OK, I’ll be the first to admit, I have not read the recent measure which was supposedly going to provide $30 Billion for small business and was stymied by the Republicans in a 58-42 vote this past Thursday. Yet, I have been following the discussion for the past several weeks. What I find interesting is that neither side was willing to find a way to create a program which could help small business and in turn create jobs. We have become so polarized — one side wanting to keep all the Bush tax cuts in place and the other side determined that providing the banks with “incentives” would instantly have them start loaning money to small business that all that gets accomplished is making the political hacks happy. Jeesh. Get real!
For the past month or so, I have been watching the ongoing Texas vs. Feds fight. The gloves are now starting to come off as Governor Perry is playing a role in the disagreement between the Feds (EPA) and Texas regarding “polluting” companies. The spin from EPA’s Regional Administrator Al Armendariz is that they’re protecting the public from polluting companies, which have been given a free pass from the Texans. Granted, my experience is strictly with small businesses – but the Texas Commission on Environmental Quality’s (TCEQ) requirements are far from “easy” on business. Continue reading
An article last week made mention that Wall Street’s banks had eased their credit terms to hedge funds and private-equity firms that borrow against securities and trade over-the-counter derivatives. To quote the great Yogi — “It’s deja vu all over again.” There is more cash sitting on the sidelines than there’s been in a long time, and these guys get more access to additional dollars so they can speculate. Wow, what a country!
Elizabeth Warren, who leads the congressional panel overseeing the Troubled Asset Relief Program, said U.S. taxpayer bailouts helped Wall Street and not small banks. TARP “worked really well for the Wall Street banks, but it didn’t work well for the rest of the banks in the system,” she recently said on Bloomberg Television’s “In the Loop with Betty Liu.”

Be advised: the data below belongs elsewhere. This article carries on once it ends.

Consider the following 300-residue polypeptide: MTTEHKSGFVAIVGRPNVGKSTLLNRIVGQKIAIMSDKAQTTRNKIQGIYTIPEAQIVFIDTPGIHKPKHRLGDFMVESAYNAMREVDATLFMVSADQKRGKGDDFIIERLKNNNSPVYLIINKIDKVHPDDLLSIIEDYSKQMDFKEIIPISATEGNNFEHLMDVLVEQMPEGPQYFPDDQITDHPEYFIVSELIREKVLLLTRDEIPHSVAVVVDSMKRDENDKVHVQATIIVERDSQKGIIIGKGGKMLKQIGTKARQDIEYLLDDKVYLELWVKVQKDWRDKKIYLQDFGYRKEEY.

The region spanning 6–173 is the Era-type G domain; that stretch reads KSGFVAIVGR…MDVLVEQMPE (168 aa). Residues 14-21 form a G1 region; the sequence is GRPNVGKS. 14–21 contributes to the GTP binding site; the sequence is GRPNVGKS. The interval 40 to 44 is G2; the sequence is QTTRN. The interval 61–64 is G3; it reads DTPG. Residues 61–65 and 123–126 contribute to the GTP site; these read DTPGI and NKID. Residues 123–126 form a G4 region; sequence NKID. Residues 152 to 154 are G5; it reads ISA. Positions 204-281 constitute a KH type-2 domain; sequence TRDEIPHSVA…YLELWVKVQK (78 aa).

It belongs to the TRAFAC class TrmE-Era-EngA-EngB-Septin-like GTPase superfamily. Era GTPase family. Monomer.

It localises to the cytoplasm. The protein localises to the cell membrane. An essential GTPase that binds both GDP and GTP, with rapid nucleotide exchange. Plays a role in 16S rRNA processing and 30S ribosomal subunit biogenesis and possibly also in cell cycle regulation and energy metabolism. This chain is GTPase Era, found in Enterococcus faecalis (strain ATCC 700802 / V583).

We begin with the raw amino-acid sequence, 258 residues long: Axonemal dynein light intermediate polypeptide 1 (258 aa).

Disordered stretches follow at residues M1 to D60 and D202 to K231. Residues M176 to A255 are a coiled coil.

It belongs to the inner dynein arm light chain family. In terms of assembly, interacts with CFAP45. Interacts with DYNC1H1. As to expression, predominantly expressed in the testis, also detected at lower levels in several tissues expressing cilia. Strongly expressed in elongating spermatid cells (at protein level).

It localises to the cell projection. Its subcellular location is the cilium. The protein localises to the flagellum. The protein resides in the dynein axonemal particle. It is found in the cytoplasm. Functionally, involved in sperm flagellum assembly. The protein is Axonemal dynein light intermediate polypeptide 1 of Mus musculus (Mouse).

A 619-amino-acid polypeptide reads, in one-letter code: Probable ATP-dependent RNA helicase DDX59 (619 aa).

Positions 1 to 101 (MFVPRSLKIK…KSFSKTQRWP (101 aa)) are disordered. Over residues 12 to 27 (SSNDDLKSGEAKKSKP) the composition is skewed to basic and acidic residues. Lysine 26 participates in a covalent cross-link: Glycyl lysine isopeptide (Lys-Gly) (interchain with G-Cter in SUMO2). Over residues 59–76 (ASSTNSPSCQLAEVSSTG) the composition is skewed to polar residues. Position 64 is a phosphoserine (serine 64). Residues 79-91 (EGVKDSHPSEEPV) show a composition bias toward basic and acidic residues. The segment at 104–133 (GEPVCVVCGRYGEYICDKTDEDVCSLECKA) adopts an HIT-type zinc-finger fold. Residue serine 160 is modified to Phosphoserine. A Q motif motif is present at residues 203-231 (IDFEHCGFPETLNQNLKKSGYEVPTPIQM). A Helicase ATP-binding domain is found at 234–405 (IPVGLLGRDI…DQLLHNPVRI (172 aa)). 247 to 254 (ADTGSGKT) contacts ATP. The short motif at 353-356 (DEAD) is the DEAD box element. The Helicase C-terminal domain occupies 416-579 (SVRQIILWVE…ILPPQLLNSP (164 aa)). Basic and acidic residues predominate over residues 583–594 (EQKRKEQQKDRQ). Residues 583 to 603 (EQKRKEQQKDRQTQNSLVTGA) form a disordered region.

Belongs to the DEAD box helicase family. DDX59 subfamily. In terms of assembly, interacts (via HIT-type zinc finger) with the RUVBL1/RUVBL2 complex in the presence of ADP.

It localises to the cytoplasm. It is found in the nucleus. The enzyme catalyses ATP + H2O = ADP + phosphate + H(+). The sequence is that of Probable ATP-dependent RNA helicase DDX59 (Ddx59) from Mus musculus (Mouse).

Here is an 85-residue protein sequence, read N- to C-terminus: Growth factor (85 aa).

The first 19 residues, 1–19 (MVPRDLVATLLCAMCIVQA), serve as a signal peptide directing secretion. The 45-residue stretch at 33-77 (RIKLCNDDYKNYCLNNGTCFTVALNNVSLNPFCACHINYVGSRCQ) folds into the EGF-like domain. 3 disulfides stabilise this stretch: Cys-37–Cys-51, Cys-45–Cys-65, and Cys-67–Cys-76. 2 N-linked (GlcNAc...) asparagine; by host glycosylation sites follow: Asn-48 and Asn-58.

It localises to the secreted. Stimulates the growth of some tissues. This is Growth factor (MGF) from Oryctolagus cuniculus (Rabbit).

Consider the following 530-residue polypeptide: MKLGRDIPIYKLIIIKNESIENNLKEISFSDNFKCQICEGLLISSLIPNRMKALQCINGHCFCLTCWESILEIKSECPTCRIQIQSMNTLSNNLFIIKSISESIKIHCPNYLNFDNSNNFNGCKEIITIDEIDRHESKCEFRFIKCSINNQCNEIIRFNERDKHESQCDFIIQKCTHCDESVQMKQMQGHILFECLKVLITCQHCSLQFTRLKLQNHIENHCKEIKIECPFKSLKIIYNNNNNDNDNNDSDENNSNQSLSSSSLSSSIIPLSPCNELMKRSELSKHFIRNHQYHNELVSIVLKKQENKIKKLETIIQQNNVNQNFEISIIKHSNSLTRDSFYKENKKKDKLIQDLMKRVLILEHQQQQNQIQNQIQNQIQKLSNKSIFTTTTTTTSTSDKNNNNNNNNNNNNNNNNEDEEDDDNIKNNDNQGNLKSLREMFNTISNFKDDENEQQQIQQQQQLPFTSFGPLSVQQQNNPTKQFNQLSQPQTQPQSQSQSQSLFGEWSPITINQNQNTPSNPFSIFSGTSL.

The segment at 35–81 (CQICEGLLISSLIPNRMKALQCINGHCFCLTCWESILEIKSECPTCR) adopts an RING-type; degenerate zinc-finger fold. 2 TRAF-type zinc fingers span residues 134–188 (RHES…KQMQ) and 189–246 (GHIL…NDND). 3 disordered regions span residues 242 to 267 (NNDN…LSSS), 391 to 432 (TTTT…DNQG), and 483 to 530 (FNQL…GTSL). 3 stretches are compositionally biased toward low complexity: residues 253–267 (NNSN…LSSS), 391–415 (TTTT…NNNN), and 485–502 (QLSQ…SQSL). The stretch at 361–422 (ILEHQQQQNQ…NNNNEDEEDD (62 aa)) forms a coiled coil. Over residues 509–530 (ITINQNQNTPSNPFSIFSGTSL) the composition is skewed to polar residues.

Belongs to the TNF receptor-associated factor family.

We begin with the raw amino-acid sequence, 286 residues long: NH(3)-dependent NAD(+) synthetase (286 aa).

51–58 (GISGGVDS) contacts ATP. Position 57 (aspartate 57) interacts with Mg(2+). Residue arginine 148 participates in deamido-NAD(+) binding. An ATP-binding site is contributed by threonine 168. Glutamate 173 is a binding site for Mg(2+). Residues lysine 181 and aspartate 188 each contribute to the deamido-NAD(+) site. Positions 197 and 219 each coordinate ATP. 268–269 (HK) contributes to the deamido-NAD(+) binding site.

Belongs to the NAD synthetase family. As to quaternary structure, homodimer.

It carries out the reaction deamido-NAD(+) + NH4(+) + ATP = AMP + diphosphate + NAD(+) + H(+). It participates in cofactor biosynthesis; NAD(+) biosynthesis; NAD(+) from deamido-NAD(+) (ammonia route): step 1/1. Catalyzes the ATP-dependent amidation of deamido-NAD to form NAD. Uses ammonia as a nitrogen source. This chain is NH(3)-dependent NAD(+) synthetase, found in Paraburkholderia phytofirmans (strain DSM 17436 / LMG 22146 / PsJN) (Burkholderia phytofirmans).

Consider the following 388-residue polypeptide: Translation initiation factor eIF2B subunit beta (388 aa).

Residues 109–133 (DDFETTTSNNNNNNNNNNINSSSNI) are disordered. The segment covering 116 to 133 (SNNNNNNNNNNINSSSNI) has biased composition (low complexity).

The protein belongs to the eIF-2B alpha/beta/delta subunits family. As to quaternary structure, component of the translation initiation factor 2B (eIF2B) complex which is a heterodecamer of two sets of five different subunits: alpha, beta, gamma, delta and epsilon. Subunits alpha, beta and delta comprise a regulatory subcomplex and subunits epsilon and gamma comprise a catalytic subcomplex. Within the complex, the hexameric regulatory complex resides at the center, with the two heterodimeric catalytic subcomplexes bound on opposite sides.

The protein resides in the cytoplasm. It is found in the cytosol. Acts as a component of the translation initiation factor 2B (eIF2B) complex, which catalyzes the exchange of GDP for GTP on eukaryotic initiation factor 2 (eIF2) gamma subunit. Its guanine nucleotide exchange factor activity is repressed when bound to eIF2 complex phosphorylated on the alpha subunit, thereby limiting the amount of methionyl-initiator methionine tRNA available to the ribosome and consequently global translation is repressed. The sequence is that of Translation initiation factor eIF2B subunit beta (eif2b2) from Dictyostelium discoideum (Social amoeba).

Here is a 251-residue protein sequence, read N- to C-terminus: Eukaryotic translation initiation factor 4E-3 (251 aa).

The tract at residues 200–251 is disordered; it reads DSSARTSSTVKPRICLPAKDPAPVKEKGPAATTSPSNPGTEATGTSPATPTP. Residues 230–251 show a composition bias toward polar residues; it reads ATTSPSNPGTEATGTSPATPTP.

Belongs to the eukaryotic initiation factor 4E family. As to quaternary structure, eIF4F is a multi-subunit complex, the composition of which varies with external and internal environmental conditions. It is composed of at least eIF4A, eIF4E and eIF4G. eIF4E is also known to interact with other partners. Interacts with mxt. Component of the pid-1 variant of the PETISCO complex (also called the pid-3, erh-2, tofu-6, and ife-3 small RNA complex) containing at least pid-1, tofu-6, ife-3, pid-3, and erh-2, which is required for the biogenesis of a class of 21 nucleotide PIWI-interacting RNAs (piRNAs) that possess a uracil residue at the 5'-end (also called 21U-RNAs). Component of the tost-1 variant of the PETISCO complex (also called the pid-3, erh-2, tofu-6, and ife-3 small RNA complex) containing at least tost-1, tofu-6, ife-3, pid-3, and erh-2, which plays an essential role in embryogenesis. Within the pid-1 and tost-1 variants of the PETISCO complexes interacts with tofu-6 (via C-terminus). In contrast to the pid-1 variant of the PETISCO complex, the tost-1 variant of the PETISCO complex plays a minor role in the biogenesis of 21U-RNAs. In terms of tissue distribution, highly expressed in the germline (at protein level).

I hate to say it, but I think that our financial system is out of sync.
Meanwhile, the folks who make this country great, our blue collar workers and small business men and women are getting the short end of the stick. Our politicians are not willing to find creative ways to help businesses and people, get off the sidelines. There’s talk of more money for education, job creation, and small business lending. Why not just stop writing laws for a while and let the system move forward. Get creative with finding ways to support small and medium size businesses to get the money they need to start producing and hiring — and don’t expect it to happen overnight! Too many folks in our country don’t understand that business (and consumers) won’t start hiring/spending until they know what’s going to happen over the next 12-18 months. As long as the Administration and Congress keep talking about more laws and more deficit spending, more the reason folks will stop, wait and see. Not a good way to kick-start an economy.
If you are waiting for things to get better, it might be a long wait. There are too many unknowns out there and the folks in Washington aren’t making many of us in small business feel better. Thus, we wait for things to get better. The folks with money wait for it to get better. And we all sit and watch to see who’s going to blink first. Continue reading
I am continually amazed at the problems we run across in our industry because of unmet (or unrealistic) expectations. Why do we continue to assume that everyone is a printing expert and they know as much as we think we know? How often do we run across a job that is rejected because the four-color screen mix did not match a specific Pantone color? Or the job that was printed on a non-heatset web press did not match a much shorter run job printed sheetfed, or our digital equipment?
Is there a solution? Sure. Print providers must take the time to educate their existing and potential client base. Not an easy answer, and one many individuals find difficult to accomplish, but what are your options?
I just read Cary Sherbune’s article in Print CEO on Canadian Printer Magazine deciding to no longer use print as a method of distribution. Along with Electronic Publishing and Graphic Arts Monthly shuttering their operations, this poses an interesting question. Is it that print can no longer deliver the message, or is it that there is no longer a substantial market within the print community to support magazines? Or all of the above?